- The wood from Cedar and Teak both has natural oils, which repel water naturally. Some gardeners recommend using Larch wood; this timber can be used untreated but take advice from your wood supplier on this.
- However, it should be noted that Cedar, Teak, and Larch are more expensive than Pine for example, so if your budget is tight, this should be a consideration.
How do I keep my planter box from rotting?
Wondering how will you protect your planters, like any outdoor furniture which uses wood, from rain and weather? If your planter is for decorative shrubs or non-edible plants, then this is less of an issue.
First use a commercial sealant followed by a preservative like paint or varnish, for long-lasting protection. This will help your planter to remain functional for 5 years or more.
However, if you want to grow herbs, lettuce, edible fruit or flowers, or indeed, anything that will go into your mouth, be aware that any commercial varnish you use may end up in your stomach. Makes you think again about what to coat your planter with, right?
- Use natural oils which repel water and are also not harmful to humans. Examples of these include linseed oils and hemp oil. They are not completely waterproof but water-resistant. Be aware that these two may slightly darken the color of your wood too, as they protect.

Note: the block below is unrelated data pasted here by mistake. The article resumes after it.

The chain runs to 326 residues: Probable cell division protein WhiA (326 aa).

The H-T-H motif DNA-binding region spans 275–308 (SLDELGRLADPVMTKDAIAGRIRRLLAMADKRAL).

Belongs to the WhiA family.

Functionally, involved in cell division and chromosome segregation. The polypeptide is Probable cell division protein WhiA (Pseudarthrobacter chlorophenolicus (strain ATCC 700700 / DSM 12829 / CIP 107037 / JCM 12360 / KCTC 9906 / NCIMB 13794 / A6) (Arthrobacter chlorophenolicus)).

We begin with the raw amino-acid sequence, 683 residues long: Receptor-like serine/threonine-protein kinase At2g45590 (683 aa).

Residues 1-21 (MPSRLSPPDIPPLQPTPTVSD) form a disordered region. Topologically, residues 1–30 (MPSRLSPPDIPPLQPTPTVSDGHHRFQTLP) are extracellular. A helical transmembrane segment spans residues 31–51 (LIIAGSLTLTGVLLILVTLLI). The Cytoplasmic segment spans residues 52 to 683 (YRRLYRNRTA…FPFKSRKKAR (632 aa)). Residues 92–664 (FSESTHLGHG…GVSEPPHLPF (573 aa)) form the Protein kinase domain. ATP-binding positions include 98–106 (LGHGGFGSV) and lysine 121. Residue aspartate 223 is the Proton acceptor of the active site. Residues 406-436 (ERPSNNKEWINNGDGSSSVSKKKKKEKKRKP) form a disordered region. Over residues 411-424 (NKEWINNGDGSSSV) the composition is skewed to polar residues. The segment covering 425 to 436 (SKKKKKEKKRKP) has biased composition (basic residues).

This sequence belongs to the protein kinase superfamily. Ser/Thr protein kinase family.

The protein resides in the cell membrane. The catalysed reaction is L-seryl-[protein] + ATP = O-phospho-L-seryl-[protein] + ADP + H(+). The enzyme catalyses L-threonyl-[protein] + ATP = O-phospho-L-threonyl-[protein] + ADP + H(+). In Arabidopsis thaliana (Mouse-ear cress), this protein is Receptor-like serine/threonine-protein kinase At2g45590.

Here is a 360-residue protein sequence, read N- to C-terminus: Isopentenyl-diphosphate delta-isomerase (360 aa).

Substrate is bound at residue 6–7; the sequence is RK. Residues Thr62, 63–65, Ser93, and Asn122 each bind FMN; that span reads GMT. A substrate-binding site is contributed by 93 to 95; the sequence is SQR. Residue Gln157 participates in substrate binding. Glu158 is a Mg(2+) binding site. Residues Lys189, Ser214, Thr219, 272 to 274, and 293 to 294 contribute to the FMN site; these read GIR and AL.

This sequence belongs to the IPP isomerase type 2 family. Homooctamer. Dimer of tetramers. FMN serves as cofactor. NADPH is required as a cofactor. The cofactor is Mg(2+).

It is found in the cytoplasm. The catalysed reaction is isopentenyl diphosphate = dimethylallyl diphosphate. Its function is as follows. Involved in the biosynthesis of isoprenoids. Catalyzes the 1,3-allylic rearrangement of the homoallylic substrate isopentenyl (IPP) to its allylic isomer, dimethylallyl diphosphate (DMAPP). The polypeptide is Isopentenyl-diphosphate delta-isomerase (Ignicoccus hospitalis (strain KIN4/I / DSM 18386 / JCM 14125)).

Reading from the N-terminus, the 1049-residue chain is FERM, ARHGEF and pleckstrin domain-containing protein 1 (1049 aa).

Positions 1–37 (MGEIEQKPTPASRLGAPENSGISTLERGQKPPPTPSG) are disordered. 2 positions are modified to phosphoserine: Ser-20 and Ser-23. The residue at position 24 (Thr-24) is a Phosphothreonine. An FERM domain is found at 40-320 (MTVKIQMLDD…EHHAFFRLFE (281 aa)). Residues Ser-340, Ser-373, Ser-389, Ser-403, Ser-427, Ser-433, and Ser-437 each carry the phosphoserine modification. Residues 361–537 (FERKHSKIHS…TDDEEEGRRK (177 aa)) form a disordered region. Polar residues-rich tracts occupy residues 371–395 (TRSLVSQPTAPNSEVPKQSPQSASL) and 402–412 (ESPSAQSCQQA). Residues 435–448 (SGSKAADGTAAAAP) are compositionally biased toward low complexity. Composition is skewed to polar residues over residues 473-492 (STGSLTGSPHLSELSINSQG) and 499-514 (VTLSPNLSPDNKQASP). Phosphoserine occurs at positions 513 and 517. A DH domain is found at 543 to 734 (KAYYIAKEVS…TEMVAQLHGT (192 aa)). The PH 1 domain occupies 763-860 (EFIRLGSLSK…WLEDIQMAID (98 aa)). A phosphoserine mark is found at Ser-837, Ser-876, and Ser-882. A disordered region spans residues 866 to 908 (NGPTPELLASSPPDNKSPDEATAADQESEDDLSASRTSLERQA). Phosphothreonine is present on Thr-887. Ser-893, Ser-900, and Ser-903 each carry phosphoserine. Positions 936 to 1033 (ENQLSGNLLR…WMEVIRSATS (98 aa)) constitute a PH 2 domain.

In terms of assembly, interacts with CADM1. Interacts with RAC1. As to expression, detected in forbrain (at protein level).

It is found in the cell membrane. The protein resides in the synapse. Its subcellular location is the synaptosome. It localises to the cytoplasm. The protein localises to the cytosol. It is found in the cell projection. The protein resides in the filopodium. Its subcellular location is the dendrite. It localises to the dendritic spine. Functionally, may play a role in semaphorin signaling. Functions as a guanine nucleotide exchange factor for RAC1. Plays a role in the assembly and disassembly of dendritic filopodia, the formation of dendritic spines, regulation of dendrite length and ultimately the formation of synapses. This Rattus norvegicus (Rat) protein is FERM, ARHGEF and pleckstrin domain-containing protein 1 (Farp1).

- Two coats of oil are better than one! The oil seeps in and a second coat gives even more protection. Apply after the first one has dried for a double layer of natural resistance to water.
- Beeswax is commonly used for many household activities and also on boats for its natural water-resistant qualities. Use liberally by applying with a cloth or sponge. A second coat will improve resistance and repeat annually. It is not heat resistant however and it can still be scratched.
Using any of these oils or wax means that you may need to line the inside of your planter as well. This adds extra protection from leaks.
You can purchase polythene of plastic as a liner from your hardware store – just remember to take the measurements with you. Eco-friendly gardeners prefer not to use plastic and to use landscaping fabric instead. Worms prefer this too and beneficial insects are happier with fabric too.
Can I use pressure-treated wood for a planter box?
Yes, you can, but it very much depends on what you want to plant into this box. Read on for pros and cons.